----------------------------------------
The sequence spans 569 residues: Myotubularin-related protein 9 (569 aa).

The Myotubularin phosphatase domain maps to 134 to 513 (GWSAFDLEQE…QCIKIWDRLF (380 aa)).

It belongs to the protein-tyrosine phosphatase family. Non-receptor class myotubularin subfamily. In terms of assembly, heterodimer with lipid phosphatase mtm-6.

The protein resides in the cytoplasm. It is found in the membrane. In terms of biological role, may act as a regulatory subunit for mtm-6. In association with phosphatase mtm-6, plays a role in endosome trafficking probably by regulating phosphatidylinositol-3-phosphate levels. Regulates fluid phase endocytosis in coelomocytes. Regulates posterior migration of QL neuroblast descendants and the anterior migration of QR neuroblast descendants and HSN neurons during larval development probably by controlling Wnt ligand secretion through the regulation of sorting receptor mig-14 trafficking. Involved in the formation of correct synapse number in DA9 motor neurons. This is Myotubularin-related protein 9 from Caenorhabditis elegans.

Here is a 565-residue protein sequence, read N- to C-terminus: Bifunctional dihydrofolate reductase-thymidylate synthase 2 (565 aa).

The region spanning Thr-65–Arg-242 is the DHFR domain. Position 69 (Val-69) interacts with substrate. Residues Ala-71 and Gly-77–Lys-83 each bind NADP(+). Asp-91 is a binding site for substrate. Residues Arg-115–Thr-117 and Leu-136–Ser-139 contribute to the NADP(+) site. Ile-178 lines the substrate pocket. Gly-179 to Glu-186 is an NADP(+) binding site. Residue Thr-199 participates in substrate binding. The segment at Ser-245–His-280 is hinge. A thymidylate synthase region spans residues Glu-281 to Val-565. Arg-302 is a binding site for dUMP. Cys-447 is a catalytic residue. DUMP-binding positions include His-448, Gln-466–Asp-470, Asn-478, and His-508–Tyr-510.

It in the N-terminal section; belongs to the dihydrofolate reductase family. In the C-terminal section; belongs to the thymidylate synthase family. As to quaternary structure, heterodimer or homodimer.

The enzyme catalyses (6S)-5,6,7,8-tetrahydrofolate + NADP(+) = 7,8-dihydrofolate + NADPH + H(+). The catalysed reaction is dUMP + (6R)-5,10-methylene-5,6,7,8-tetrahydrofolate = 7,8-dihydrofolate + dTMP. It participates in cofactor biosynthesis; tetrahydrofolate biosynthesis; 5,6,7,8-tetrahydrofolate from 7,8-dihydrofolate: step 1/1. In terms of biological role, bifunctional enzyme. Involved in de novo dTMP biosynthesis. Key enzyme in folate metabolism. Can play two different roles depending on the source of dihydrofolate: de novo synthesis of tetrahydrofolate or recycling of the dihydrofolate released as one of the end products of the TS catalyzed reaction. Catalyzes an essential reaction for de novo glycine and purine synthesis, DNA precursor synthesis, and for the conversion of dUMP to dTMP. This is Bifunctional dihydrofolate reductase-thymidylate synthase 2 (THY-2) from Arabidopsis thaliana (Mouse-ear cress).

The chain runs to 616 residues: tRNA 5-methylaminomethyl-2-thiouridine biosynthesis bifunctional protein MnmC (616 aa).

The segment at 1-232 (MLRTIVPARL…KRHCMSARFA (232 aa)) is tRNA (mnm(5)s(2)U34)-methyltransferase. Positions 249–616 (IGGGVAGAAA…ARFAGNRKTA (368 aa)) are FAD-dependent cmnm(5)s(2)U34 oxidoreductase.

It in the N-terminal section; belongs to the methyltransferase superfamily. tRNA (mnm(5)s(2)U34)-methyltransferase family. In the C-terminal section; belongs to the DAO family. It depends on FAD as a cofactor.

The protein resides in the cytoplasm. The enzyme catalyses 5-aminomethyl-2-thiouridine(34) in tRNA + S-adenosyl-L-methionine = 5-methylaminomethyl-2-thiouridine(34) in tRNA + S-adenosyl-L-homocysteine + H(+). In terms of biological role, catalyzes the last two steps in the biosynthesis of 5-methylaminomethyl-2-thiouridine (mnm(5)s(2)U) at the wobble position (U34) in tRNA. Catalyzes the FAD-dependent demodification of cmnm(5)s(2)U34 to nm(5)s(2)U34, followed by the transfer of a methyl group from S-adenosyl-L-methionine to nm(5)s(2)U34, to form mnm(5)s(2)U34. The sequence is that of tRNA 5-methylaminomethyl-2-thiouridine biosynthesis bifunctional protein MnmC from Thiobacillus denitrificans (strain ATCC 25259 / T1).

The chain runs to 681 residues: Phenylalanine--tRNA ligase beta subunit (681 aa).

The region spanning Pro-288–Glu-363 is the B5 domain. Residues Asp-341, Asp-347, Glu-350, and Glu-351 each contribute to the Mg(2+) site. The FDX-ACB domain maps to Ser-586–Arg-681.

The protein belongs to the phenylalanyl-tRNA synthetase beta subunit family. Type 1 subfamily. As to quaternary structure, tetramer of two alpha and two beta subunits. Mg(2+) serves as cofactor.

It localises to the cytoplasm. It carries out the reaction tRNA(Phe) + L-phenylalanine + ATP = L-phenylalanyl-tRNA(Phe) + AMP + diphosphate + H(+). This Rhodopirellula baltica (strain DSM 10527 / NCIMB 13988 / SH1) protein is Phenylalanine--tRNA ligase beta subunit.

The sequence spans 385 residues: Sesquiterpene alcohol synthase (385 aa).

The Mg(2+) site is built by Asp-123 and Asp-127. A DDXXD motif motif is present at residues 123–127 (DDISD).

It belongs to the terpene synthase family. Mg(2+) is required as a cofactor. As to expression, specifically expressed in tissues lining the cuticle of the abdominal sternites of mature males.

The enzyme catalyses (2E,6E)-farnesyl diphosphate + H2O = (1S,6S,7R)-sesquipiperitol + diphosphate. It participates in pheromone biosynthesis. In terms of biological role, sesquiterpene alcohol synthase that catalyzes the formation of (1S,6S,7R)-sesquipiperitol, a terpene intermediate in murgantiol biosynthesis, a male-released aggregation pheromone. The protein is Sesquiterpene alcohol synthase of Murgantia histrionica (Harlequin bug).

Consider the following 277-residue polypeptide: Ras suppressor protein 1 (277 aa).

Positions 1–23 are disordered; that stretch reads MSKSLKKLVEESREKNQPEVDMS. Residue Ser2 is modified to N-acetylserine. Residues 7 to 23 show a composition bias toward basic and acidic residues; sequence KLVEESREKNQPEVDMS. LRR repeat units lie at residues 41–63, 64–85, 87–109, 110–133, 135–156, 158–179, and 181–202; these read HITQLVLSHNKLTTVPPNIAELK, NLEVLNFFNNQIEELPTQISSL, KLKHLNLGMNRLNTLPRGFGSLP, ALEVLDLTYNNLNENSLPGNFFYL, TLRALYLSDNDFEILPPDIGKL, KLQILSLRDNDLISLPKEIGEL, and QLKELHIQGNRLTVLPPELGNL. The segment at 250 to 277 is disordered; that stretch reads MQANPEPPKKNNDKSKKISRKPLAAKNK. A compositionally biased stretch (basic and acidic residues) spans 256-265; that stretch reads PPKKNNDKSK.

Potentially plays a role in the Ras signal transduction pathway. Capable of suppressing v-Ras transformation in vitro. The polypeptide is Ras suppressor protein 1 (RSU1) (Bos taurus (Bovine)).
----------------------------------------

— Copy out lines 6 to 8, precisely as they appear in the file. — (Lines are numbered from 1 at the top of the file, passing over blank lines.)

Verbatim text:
The region spanning Thr-65–Arg-242 is the DHFR domain. Position 69 (Val-69) interacts with substrate. Residues Ala-71 and Gly-77–Lys-83 each bind NADP(+). Asp-91 is a binding site for substrate. Residues Arg-115–Thr-117 and Leu-136–Ser-139 contribute to the NADP(+) site. Ile-178 lines the substrate pocket. Gly-179 to Glu-186 is an NADP(+) binding site. Residue Thr-199 participates in substrate binding. The segment at Ser-245–His-280 is hinge. A thymidylate synthase region spans residues Glu-281 to Val-565. Arg-302 is a binding site for dUMP. Cys-447 is a catalytic residue. DUMP-binding positions include His-448, Gln-466–Asp-470, Asn-478, and His-508–Tyr-510.

It in the N-terminal section; belongs to the dihydrofolate reductase family. In the C-terminal section; belongs to the thymidylate synthase family. As to quaternary structure, heterodimer or homodimer.

The enzyme catalyses (6S)-5,6,7,8-tetrahydrofolate + NADP(+) = 7,8-dihydrofolate + NADPH + H(+). The catalysed reaction is dUMP + (6R)-5,10-methylene-5,6,7,8-tetrahydrofolate = 7,8-dihydrofolate + dTMP. It participates in cofactor biosynthesis; tetrahydrofolate biosynthesis; 5,6,7,8-tetrahydrofolate from 7,8-dihydrofolate: step 1/1. In terms of biological role, bifunctional enzyme. Involved in de novo dTMP biosynthesis. Key enzyme in folate metabolism. Can play two different roles depending on the source of dihydrofolate: de novo synthesis of tetrahydrofolate or recycling of the dihydrofolate released as one of the end products of the TS catalyzed reaction. Catalyzes an essential reaction for de novo glycine and purine synthesis, DNA precursor synthesis, and for the conversion of dUMP to dTMP. This is Bifunctional dihydrofolate reductase-thymidylate synthase 2 (THY-2) from Arabidopsis thaliana (Mouse-ear cress).